Tag Archives: playable

A Comprehensive Timeline of Overwatch and Playable Black Female Characters (And Why It Matters)

While the Overwatch League, Blizzard’s high-profile international esports endeavour, is well underway (#RiseTogether), casual players who are in tune with the ebb and flow of the game’s content await with bated breath. With the end of the month fast approaching, history dictates that sometime within the next week or so a new hero will be announced, with the latest addition to the roster going live close to the end of March (see: Orisa and Brigitte’s respective release dates).

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A new hero is an exciting prospect for a number of reasons, with competitive players hoping for a chupacabra to finally kill the GOATS meta and lore fiends longing for something, anything, to forward the molasses pace of the universe’s story. It’s also an opportunity for a particular contingent of fans to ask, once again, when the award-winning shooter will finally create a playable Black woman.

Similar to my breakdown of the character of Ned Leeds in Spider-Man: Homecoming and his relationship to Ganke Lee from the comic books, I will be creating a thorough chronology that highlights select dates in Overwatch‘s history, as well as the public outcry for a Black female hero. Unlike the earlier article, however, I will also be providing my own commentary on why this is so important to some (and perhaps should be to everyone).


November 7th, 2014: Overwatch is announced at BlizzCon, an annual gaming convention that celebrates Blizzard Entertainment’s games and their countless fans, marking their first original IP in 17 years. While a cinematic trailer spotlights four key players in the universe’s lore, a gameplay trailer focuses on the 12 heroes currently available at that time.

Notably, even at this early stage the roster featured a surprising amount of diversity, with the Egyptian combat-armoured Pharah and Indian light-bending Symmetra.


lucioMarch 10, 2015 to November 6, 2015: The remaining nine heroes are announced, rounding the final hero count out to 21.

Lucio (as seen on the right), a world-famous DJ-turned-freedom-fighter, appears to be Afro-Brazilian (and originates from that country).


December 7, 2015: In one of the very first (and soon-to-be heavily memed) Developer Update videos, game director Jeff Kaplan discloses that all future content for Overwatch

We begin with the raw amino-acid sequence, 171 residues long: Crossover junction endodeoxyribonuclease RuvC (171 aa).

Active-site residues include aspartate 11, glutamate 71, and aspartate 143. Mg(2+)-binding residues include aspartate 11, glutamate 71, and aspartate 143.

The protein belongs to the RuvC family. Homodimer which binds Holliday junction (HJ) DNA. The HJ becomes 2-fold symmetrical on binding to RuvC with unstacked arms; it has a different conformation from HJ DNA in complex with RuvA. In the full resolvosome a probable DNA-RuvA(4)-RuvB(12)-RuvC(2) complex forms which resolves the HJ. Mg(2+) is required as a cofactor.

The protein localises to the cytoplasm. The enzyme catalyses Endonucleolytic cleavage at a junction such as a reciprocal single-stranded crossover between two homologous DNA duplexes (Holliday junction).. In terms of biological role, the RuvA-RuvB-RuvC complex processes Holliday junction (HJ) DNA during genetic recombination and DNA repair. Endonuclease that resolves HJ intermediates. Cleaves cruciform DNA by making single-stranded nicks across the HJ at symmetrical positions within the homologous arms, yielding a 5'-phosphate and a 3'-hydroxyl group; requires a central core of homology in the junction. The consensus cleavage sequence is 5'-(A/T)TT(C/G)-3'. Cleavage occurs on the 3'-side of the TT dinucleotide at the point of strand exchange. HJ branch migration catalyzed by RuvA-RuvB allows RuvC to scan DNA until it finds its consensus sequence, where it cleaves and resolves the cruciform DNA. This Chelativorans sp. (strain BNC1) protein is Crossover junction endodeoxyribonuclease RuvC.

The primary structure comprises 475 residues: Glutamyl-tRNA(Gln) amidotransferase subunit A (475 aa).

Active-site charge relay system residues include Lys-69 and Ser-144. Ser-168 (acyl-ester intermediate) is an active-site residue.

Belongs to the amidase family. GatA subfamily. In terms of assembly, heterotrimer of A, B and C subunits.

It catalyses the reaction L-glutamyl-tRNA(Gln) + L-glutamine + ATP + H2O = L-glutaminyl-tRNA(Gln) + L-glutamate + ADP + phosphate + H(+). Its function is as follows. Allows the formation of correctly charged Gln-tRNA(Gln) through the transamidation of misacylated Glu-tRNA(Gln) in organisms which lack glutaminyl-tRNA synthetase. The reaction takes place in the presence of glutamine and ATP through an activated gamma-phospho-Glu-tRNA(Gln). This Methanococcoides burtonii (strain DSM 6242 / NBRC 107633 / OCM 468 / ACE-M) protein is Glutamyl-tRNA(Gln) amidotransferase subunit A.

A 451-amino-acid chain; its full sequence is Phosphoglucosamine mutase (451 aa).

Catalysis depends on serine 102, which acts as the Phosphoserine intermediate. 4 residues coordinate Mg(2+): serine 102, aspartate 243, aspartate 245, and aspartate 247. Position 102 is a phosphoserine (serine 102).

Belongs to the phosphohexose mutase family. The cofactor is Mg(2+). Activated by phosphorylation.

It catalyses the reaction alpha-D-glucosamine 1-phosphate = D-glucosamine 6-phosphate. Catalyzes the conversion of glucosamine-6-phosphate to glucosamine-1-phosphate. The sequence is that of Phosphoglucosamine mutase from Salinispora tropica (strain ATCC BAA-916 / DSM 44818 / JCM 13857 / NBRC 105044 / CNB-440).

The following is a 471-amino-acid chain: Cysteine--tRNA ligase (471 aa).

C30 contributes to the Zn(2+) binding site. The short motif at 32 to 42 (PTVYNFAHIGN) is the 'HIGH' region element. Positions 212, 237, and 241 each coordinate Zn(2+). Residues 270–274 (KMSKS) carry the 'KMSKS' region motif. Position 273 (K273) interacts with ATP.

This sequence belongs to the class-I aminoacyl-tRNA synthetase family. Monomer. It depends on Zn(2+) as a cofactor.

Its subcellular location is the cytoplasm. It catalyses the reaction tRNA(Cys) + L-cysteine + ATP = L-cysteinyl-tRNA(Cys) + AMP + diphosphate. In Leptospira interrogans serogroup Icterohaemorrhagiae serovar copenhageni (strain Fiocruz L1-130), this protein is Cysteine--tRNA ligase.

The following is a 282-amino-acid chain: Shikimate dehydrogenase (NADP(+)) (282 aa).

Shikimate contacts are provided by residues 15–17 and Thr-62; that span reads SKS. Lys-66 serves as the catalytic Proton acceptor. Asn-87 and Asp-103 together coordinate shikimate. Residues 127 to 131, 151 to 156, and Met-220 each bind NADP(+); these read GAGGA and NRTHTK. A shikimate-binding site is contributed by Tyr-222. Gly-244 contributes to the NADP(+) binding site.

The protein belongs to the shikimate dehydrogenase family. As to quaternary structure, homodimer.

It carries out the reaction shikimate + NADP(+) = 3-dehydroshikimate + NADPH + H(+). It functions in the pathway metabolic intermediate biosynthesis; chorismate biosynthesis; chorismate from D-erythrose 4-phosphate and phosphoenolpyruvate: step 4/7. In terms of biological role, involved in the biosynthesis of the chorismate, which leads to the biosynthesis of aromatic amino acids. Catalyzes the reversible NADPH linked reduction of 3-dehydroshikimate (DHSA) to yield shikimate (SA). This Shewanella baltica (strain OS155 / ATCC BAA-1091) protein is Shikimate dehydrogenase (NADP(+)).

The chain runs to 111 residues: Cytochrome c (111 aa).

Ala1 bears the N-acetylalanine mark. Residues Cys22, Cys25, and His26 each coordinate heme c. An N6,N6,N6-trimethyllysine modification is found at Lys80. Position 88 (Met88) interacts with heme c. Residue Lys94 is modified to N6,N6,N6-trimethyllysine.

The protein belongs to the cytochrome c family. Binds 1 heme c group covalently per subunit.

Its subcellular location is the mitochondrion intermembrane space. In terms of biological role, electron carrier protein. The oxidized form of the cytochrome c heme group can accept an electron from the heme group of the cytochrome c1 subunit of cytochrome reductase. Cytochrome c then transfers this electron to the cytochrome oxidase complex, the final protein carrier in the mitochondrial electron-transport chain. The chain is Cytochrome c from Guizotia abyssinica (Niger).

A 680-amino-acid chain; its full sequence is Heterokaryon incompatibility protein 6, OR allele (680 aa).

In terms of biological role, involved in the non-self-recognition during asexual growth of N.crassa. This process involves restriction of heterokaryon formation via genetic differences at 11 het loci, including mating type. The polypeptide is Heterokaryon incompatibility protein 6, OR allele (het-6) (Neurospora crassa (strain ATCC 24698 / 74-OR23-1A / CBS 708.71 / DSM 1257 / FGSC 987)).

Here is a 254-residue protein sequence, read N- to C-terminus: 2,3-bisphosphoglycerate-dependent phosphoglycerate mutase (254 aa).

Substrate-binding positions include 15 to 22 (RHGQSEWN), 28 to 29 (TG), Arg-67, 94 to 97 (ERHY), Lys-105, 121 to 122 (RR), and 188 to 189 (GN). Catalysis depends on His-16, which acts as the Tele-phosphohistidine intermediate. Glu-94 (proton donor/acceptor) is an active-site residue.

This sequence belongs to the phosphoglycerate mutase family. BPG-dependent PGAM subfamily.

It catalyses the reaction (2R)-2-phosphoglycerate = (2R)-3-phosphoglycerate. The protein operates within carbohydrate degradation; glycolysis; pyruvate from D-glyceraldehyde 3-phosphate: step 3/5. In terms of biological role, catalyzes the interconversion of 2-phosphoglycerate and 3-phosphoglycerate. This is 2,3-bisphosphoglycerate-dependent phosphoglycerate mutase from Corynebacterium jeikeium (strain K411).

(“additional maps and heroes that we’d like to add to the game”) will be free, indicating that the number would not stay 21 for long.


May 24, 2016Overwatch is officially released. Continue reading

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Why TF2 Doesn’t Have Female Characters [And Overwatch Does]

I’ve played 31 hours of Overwatch to date. Now that pales in comparison to the 322 I’ve clocked on Team Fortress 2 [often shortened to TF2], but the former has only been out since late May and I’ve had the latter for several years now. There’s time to even the scales, is all I’m saying.

31hoursNow those 31 hours may not communicate this this very well, but I am all about this game. As a self-proclaimed Blizzard [the studio behind the game] fanboy who has spent actual cash money on every one of their recent releases save for World of Warcraft I’ll admit that I was already primed for it, but where Diablo III: Reaper of Souls languishes half-finished I don’t see any excitement drop-off in sight for Overwatch.

Counting herself as a fellow member of the game’s 10 million or so players, Polygon contributor Susana Polo’s interest stemmed from a different place. To wit, the presence of so many playable female characters was a huge draw for her in spite of not being “a big shooter fan”. While as a whole the its roster is startlingly diverse [it ostensibly only has four Harveys; see here for an explanation of the terminology] it’s Polo’s perspective, primarily her comparison between Overwatch and Team Fortress 2, that I want to focus on.

Comparing Apples Blues and Oranges

Her article has its foundations in a conversation she had with a former co-worker, namely regarding the fact that “It’s shitty that Team Fortress doesn’t allow you to play as a woman”. As another class-based shooter with a focus on objectives over kills juxtaposing the two only makes sense.

Team Fortress 2 was released by Valve in 2007. The game offers a total of nine different classes to choose from, most of them White, all of them male [as far as we know]. While there has been much speculation about the Pyro [who is fully masked] being a woman there has been no confirmation from developers at this point.

tf2cast

Overwatch has 21 heroes, with Blizzard already teasing another on the way. Of these characters eight of them are female. While not as close to 50% as the actual number of women in the world, it should be noted that of other 13 two are Omnics [robots] and another is a hyperintelligent gorilla.

owcast

Now what we could do is chalk up the creative decisions made by the studios as simply matching the current climate surrounding consumer expectations. While female gamers have always existed it’s within recent years that they’ve become more vocal and made their presence more known, something which the industry appears to have tuned in to.

Given that TF2 was created nearly a decade ago maybe we can cut Valve a little bit of slack for merely keeping up with the times, such as they were. Having made that decision let’s instead change gears and ask a different question: “Why hasn’t Valve added female skins to TF2 in the nine years since it was released?” Continue reading